This track almost sets a blueprint for minimal techno in a way -- the 808 percussion. A classic classic of the bleep genre and doesn't sound dated at all to me.
Sheffield is interesting in the sense that, much like Detroit, it's a very industrial city. It's no coincidence that the music that comes out of that social and economic milieu mirrors the geography and the spatial dimensions of its place. So we have this very kind of robotic mechanical sound to the music.
Right. One more warp track. And this time, we going to go a little bit forward in time and have sending from LFO. Again, I have a bunch of LFO records and I wasn't sure which one to play. So I thought I'd just go with one that's kind of friendly and nice to listen to beause some of their stuff is quite harsh, not in a bad way. Just, maybe not for listening.
That's LFO with Love Is The Message from 1991, LFO was Gez Varley and Mark Bell, pioneers of bleep and early techno in the UK. They brought dso many idspaarte influences, doing stuff with breakbeats and acid and all sorts of mash-ups of genres. Mark Bell unfortunately passed away, about a decade ago. I actually played one of his tracks on my previous show, the techno one, that he did under the his Clark alias.
So bleep, bleep, techno bleep, and bass, whatever you want to call, was a really important, important part of early rave music in the UK. And it was very much the stuff that was played at warehouse parties and raves and so on around this time. It was influenced by a whole range of things from hip hop to electro, to early techno coming out of the US, early Chicago house, all these kinds of things, but also homegrown, UK music.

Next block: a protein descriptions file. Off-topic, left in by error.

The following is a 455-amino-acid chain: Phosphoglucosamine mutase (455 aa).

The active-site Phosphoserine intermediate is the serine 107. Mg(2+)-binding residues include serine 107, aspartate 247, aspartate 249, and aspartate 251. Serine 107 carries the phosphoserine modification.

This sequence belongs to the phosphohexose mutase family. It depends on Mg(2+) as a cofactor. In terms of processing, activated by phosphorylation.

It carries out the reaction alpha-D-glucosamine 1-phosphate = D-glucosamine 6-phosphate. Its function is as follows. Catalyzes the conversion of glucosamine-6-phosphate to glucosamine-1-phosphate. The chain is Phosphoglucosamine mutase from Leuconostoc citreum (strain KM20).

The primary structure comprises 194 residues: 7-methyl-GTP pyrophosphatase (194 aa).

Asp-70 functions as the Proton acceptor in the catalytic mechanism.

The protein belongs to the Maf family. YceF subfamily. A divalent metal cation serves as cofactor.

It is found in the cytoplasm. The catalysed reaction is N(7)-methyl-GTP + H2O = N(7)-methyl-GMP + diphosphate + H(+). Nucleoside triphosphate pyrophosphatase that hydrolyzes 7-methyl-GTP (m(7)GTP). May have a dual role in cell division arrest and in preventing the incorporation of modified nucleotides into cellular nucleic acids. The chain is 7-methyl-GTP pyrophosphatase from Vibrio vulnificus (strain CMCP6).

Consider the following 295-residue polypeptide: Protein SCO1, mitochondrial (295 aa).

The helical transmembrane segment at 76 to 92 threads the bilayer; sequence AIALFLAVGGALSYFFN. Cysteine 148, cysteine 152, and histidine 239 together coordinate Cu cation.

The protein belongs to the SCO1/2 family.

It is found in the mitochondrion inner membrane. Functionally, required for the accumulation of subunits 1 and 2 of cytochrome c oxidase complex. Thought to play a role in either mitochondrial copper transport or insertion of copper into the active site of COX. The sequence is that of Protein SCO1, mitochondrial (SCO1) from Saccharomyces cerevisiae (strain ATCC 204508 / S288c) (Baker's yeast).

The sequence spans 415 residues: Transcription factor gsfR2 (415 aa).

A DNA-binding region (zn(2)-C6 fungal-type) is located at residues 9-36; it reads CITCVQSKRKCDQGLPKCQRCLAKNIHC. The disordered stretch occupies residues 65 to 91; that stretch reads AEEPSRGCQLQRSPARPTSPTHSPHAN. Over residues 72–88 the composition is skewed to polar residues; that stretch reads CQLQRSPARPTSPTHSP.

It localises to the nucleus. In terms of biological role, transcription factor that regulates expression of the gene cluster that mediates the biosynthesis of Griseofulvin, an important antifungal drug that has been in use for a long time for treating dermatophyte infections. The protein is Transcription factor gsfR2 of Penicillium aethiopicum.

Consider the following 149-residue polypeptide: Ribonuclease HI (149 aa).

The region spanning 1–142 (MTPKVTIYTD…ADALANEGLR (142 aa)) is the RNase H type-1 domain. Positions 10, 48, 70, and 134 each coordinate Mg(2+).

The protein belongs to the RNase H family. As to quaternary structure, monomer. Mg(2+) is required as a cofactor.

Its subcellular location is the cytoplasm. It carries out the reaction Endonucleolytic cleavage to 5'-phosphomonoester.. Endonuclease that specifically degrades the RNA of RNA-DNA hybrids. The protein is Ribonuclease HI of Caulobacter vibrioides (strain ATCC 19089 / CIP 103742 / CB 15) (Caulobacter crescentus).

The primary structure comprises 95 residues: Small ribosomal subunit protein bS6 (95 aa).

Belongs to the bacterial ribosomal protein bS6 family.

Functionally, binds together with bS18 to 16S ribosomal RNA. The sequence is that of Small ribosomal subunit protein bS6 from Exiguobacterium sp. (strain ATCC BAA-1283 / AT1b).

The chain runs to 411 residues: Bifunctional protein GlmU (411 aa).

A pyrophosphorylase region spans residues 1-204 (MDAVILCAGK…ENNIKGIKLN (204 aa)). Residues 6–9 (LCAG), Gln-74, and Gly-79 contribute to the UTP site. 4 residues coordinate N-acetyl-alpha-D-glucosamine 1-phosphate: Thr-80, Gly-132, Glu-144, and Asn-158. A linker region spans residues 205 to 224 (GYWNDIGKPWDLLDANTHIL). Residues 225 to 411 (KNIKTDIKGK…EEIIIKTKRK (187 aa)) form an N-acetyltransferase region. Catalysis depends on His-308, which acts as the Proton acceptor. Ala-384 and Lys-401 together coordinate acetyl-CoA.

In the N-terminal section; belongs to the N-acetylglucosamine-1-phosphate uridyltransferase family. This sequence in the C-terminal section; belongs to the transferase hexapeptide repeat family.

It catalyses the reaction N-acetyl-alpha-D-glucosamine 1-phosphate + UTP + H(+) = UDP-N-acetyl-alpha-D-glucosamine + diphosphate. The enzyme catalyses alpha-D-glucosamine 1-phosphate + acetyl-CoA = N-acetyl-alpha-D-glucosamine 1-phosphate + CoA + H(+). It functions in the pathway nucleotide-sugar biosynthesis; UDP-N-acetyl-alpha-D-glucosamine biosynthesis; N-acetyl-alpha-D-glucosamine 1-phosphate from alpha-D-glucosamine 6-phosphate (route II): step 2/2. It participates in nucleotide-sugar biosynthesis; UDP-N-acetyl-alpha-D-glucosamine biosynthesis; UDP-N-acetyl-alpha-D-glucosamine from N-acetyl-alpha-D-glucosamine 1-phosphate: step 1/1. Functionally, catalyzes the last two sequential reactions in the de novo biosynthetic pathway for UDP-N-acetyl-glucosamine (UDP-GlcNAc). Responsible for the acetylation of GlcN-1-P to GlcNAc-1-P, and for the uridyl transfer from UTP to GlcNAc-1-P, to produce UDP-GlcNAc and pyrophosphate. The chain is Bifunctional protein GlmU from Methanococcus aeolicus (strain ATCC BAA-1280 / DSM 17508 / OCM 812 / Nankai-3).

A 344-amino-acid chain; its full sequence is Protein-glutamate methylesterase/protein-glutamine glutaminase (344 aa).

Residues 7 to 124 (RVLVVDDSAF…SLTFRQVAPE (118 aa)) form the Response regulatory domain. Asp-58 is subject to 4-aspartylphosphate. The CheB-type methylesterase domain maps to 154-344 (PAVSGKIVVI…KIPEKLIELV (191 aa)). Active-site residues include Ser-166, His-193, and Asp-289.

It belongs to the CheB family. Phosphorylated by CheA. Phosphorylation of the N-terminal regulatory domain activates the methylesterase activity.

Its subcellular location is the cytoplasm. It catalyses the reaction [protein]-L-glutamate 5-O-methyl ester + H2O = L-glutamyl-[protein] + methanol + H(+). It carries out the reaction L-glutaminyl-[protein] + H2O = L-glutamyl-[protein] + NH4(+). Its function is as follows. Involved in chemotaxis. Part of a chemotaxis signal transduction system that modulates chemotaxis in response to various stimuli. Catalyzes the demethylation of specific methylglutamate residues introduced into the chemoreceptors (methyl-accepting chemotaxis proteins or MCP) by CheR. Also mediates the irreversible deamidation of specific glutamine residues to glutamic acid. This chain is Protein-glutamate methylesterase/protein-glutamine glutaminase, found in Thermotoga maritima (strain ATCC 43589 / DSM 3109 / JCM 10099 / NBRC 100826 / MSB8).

In particular, what is really important to this was the reggae aspect of sound system culture in the UK. This brought a heavy bass influence. One of my LFO records actually has a warning that says that the bass on this may damage your home Hi-Fi equipment. It's made for these massive signs systems with huge bassbins and that's very much a part of a sound system culture that's coming into play.
Bass on bleep records is very different to the kind of bass that you hear in your traditional techno or house records at the time. It's a lot, lot more pronounced and that would lead into more breakbeat stuff that started then experimenting with even deeper bass frequencies and sub-bass. Thsi would mutate into hardcore and eventually jungle and drum and bass, and then speed garage, two-step, dubstep, all following that trajectory. That's what really ties UK music together -- the importance of the bass above all else.
An obvious one, but what a track that is. That's Papua New Guinea by Future Sound Of London. The Monsoon mix from the 12 inch that came out in 1992. The sample on this is from the 4AD band Dead Can Dance. I think it's from Within The Realm Of The Dying Sun.
At this point we are starting to hear more breakbeats, even though it's not necessarily kind of ravey per se. This was played everywhere back in the day and everyone would go mad when they heard it. Absolutely beautiful track. Future Sound Of London are still going and incredibly prolific. Papua New Guinea kind of straddles that ambient/breakbeat/rave divide. Highly influential it would go on to be copied by all these terrible bands like Enigma and Deep Forest and the like which we really don't need.
More coming soon!!!!
Times We Used To Spend is a two hour ramble through my record collection making connections between eras, genres, melodies and rhythms.